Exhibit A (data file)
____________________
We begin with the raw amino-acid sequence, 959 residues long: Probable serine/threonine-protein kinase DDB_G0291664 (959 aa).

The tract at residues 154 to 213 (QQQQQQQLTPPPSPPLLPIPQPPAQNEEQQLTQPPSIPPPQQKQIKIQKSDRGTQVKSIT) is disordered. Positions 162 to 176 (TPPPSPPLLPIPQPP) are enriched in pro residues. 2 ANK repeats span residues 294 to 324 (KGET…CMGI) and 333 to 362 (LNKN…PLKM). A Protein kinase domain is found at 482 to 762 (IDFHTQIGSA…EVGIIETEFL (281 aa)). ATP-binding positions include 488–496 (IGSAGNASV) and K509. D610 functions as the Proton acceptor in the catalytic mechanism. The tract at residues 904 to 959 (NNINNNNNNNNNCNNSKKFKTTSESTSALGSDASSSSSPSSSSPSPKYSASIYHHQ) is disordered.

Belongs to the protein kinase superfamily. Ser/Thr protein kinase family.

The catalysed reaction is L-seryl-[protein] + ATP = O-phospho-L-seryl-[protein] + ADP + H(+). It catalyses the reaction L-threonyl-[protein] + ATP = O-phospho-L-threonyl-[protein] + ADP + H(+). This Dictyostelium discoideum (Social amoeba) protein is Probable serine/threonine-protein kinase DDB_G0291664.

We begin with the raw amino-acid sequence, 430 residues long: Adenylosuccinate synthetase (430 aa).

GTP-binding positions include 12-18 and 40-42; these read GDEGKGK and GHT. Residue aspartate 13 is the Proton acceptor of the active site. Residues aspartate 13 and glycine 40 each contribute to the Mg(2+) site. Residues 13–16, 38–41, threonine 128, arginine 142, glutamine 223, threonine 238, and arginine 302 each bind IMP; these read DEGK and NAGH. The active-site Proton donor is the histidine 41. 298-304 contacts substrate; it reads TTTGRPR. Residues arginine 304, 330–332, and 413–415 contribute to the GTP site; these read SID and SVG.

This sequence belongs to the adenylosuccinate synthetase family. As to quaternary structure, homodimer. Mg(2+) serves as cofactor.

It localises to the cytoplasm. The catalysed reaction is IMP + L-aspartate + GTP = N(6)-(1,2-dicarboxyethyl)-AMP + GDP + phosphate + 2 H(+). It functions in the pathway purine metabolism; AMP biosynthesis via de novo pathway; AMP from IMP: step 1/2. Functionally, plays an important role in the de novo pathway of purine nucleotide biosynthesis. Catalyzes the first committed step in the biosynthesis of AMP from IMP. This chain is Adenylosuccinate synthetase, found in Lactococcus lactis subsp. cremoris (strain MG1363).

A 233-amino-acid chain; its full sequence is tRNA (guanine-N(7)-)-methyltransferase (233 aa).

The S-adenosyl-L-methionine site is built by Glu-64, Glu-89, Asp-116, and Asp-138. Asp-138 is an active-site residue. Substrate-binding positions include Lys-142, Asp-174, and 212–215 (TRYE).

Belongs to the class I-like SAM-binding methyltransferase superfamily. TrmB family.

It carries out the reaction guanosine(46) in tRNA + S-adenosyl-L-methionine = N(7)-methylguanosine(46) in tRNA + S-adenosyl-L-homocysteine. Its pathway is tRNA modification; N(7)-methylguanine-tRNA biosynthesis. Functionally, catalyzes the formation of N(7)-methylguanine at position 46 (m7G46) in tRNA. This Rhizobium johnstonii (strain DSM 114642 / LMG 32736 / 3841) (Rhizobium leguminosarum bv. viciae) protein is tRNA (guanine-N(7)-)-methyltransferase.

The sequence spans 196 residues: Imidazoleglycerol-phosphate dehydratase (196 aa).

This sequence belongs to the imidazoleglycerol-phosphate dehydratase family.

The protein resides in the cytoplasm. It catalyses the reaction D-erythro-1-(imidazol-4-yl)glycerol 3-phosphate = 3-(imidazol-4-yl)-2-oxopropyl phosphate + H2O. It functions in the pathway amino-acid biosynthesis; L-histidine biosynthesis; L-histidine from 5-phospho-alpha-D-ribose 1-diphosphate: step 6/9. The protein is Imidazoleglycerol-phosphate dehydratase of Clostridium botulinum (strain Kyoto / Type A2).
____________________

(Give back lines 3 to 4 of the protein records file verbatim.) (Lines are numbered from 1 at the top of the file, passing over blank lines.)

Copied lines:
Belongs to the protein kinase superfamily. Ser/Thr protein kinase family.

The catalysed reaction is L-seryl-[protein] + ATP = O-phospho-L-seryl-[protein] + ADP + H(+). It catalyses the reaction L-threonyl-[protein] + ATP = O-phospho-L-threonyl-[protein] + ADP + H(+). This Dictyostelium discoideum (Social amoeba) protein is Probable serine/threonine-protein kinase DDB_G0291664.